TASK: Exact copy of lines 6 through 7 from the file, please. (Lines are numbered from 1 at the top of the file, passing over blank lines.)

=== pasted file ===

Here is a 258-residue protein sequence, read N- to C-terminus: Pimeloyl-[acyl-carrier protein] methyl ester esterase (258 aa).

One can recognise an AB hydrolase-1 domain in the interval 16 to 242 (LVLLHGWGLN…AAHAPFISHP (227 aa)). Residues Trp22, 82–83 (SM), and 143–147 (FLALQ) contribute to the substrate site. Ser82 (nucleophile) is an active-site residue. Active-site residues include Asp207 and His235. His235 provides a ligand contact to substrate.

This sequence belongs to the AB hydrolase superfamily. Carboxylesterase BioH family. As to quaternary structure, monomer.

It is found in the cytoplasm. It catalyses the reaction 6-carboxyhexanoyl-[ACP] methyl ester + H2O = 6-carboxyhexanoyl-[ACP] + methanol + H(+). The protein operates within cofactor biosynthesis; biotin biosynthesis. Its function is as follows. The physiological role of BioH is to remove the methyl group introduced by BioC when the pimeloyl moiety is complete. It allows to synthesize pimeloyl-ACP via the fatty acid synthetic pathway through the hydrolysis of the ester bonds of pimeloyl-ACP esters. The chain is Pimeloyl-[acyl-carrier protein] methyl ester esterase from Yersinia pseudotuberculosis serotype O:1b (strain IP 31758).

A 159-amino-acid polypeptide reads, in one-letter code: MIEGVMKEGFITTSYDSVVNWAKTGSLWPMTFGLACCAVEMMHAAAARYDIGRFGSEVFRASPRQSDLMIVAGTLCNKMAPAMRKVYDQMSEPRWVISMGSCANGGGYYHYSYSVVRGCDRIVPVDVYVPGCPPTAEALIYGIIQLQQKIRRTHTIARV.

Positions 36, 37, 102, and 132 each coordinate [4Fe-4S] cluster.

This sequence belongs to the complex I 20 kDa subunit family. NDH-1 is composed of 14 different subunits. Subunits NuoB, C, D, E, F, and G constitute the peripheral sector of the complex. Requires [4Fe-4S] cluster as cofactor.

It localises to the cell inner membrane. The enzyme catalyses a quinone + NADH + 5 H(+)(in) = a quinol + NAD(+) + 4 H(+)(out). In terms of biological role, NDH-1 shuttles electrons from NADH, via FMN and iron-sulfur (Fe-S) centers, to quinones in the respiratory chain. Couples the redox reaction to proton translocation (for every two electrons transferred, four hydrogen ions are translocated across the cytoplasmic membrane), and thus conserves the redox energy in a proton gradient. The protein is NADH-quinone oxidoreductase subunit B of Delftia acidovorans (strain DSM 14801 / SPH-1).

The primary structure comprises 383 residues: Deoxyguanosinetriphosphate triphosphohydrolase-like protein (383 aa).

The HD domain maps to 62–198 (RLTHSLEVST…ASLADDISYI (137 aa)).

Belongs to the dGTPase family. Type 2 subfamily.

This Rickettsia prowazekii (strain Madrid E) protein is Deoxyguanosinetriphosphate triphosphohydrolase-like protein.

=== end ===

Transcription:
Positions 36, 37, 102, and 132 each coordinate [4Fe-4S] cluster.

This sequence belongs to the complex I 20 kDa subunit family. NDH-1 is composed of 14 different subunits. Subunits NuoB, C, D, E, F, and G constitute the peripheral sector of the complex. Requires [4Fe-4S] cluster as cofactor.